Academic journal article The Spanish Journal of Psychology

Initial Models in Conditionals: Evidence from Priming

Academic journal article The Spanish Journal of Psychology

Initial Models in Conditionals: Evidence from Priming

Article excerpt

We examined the comprehension of different types of conditionals. We measured the reading time of sentences primed by different types of conditionals (Experiments 1 and 2). We found that the participants read not-p and not-q faster when it was primed by the conditional form p if q and they were slower to read p and q when it was primed by the conditional form p only if q. This effect disappeared in the second experiment, where the order of the elements was reversed (q and p and not-q and not-p). These results suggest that the conditional form p if q elicits an initial representation "from p to q" with two possibilities, while the conditional form p only if q elicits a reverse representation with only one possibility. The third experiment showed that there were effects of the order only for the conditional if p then q, which confirms the reverse representation hypothesis. We discuss the implications of these results for different theories of conditional comprehension.

Keywords: lexical conditional reasoning, priming, suppositional theory, mental model

Examinamos la comprensión de diferentes tipos de condicionales. Medimos el tiempo de lectura de frases facilitadas por diferentes tipos de condicionales (experimentos 1 y 2). Encontramos que los participantes leían no-p y no-q más rápidamente cuando era facilitada por la forma condicional p si q y que eran más lentos leyendo p y q cuando era facilitada por la forma condicional p sólo si q. Este efecto desapareció en el segundo experimento, donde el orden de los elementos se invirtió (q y p y no-q y no-p). Estos resultados sugieren que la forma del condicional p si q elicita una representación inicial "desde p a q" con dos posibilidades, mientras que la forma condicional p sólo si q elicita una representación inversa con una sola posibilidad. El tercer experimento mostró que había efectos de orden sólo para el condicional si p entonces q, lo cual confirma la hipótesis de la representación inversa. Se comentan las implicaciones de estos resultados para las diversas teorías de comprensión condicional.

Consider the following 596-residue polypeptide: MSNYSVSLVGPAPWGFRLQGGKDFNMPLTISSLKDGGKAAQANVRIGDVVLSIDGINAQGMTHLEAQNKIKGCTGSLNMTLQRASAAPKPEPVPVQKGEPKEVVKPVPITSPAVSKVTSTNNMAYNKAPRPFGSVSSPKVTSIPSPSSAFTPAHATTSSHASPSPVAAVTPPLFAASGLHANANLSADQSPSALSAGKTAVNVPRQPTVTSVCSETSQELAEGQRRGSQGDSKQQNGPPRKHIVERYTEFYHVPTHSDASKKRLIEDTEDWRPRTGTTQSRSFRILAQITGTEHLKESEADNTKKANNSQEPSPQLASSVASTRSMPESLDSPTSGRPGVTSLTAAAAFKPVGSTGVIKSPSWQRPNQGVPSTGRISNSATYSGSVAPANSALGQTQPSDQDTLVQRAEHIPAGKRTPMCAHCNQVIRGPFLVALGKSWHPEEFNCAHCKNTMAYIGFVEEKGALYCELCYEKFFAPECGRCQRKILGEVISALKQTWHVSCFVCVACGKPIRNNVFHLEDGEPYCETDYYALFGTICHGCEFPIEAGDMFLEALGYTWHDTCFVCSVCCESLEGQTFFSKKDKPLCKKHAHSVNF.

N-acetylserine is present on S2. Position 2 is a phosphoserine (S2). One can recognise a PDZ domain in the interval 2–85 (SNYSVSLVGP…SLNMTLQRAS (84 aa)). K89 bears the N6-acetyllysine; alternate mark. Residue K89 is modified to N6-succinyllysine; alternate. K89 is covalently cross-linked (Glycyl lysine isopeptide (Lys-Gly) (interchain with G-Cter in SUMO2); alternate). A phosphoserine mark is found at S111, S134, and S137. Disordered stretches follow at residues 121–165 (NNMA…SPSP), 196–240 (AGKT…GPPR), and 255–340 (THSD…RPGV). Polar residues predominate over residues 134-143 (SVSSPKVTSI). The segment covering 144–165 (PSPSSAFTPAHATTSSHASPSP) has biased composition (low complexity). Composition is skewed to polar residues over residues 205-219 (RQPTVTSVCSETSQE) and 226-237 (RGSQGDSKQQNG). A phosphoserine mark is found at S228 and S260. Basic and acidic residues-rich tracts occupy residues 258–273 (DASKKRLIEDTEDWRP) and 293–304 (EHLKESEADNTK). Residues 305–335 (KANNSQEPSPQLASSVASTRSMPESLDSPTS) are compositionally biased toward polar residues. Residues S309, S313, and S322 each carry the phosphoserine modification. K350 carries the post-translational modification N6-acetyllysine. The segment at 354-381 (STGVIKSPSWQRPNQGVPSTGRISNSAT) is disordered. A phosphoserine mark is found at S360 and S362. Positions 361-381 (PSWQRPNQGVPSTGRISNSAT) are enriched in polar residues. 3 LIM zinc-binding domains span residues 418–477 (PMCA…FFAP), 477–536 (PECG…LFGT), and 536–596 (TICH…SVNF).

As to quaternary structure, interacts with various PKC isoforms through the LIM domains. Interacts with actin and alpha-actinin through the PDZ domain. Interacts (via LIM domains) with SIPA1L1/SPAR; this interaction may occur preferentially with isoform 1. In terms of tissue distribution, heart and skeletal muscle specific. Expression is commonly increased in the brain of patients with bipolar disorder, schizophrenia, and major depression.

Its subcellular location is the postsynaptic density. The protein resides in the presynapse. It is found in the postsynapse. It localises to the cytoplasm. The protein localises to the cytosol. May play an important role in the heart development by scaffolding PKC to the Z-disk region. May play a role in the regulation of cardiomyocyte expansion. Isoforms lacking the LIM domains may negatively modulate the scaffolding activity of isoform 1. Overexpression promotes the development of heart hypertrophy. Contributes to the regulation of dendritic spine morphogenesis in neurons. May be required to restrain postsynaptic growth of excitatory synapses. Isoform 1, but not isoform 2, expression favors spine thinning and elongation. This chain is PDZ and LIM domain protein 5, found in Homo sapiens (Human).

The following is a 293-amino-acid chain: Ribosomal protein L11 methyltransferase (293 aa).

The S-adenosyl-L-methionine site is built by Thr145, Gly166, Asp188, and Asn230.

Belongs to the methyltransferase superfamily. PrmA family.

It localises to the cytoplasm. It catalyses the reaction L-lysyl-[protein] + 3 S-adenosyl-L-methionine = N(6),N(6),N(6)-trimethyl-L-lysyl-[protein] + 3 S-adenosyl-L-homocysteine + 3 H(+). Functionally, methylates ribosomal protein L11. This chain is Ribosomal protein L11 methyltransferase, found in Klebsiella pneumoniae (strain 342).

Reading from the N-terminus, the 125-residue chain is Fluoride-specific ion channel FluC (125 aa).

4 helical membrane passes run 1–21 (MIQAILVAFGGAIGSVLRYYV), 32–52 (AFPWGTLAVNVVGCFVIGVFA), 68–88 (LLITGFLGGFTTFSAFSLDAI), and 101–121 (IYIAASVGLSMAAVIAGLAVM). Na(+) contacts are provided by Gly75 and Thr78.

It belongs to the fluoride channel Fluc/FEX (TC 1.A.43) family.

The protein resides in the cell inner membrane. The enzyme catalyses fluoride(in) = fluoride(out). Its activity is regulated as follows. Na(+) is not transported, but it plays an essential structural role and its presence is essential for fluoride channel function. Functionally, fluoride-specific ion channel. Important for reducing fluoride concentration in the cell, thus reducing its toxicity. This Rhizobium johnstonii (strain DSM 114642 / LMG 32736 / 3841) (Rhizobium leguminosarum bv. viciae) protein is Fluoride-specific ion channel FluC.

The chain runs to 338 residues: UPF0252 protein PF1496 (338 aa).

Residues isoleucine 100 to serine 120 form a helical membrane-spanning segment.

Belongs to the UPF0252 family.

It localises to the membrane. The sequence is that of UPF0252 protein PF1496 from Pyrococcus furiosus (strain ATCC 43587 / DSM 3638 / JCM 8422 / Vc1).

Palabras clave: razonamiento condicional, priming, teoría suposicional, modelo mental

A conditional is a declarative sentence in which two propositions are joined by the connective if ... then. For example, the sentence if p, then q is a conditional, where p is the antecedent and q is the consequent. As displayed in Table 1, there are four inferences that can be obtained from a conditional: Modus Ponens (MP), Affirmation of Consequent (AC), Denial of Antecedent (DA) and Modus Tollens (MT). In a conditional sentence, MP and MT are correct inferences whereas DA and MT are fallacies. Research on conditional inference has shown that MP is more frequently accepted as a correct inference than MT, and a substantial number of reasoners accept the fallacies DA and CA as correct inferences (see Evans, Newstead, & Byrne, 1993, for a review).

For some time, research interest has been focused on the conditional form if p then q. Recently, however, more attention is being given to other ways of formulating the conditional. Research has been conducted on the conditional form p only if q and p if q. From the logical view, p only if q can be converted directly into if p then q, whereas p if q is equivalent to if q then p (Luckhardt & Bechtel, 1994).

There are several theories of conditional reasoning that differ in the ways they account for an individual's understanding of conditionals and the inferences made from these. The formal-rule theories (Braine & O'Brien, 1991; Rips, 1994) postulate that when people read a conditional sentence they make a syntactic representation by bringing to light the underlying logical form. Suppositional theory (Evans & Over, 2004; Evans, Over, & Handley, 2005; Over & Evans, 2003) proposes that people interpret everyday conditionals in naturals languages by means of the Ramsey test. According to Ramsey (1931), people who are arguing with a conditional sentence if p then q are "hypothetically adding p to their stock knowledge and arguing on that basis about q. …

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